THE MARYLAND CAMPAIGN OF 1862: Pt 20

THE MARYLAND CAMPAIGN OF 1862: THROUGH ARKANSAS EYES

I have been in Civil War Reenactments were we have charged the enemy shoulder to shoulder in Battalion Line of Battle of 4 to 5 five companies consisting of about 125 to 150 men. In small battle scenarios we usually “take a hit”, fall and play dead when we want to. In large reenactments we usually are told when we reach a certain site in the battle or at a certain time a certain percentage of our unit has to “take a hit”. The only things we have to worry about are to make sure we get our hands close into our body, so they won’t be stepped on, and keep our rifle close, so it won’t get stepped on either.

However, in a real Civil War battle you were worrying if you would be killed or wounded. In the first part of the Civil War the opposing lines would stand and shoot at each other from 100 to 200 yards and, depending on the shooting skills, just knock down each other with a vengeance.

Doctors were feared about as much as the enemy. If you were hit with the 1 ounce soft lead Minnie Ball, which was shaped like a bullet and not a ball, it would spread out like a mushroom when it contacted anything solid. If it hit a bone, it would take out a section of the bone and a surgeon would have to amputate, since the medical knowledge of the day didn’t include bone grafting. So amputation abounded in both armies.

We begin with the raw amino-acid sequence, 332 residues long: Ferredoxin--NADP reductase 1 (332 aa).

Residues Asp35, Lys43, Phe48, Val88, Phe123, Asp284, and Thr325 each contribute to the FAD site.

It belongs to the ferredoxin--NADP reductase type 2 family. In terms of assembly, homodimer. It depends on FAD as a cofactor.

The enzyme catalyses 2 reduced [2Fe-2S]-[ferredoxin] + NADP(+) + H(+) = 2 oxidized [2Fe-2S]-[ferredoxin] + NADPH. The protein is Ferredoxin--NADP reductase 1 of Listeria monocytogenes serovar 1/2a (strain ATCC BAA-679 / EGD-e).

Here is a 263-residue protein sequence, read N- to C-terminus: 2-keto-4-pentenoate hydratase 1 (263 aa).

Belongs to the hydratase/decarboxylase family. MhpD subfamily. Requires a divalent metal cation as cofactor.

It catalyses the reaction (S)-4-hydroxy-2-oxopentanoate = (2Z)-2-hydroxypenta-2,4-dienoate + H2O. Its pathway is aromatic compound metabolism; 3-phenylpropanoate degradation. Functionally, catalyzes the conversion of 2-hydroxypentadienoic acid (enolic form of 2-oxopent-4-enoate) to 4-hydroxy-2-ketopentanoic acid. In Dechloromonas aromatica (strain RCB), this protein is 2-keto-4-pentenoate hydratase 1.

Before battles some soldiers would write their names on a slip of paper and pin it to their collar so their families would be notified if they were killed.

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About Civil War Reflections

Vernon has been a Civil War buff since childhood, but had been inactive in Civil War history for over two decades. However, in the early 1990s his interest was rekindled after watching Ken Burns’ “Civil War Documentary” on PBS. He particularly became interested in the Battle of Antietam (Sharpsburg) and decided to learn more about this epic struggle.
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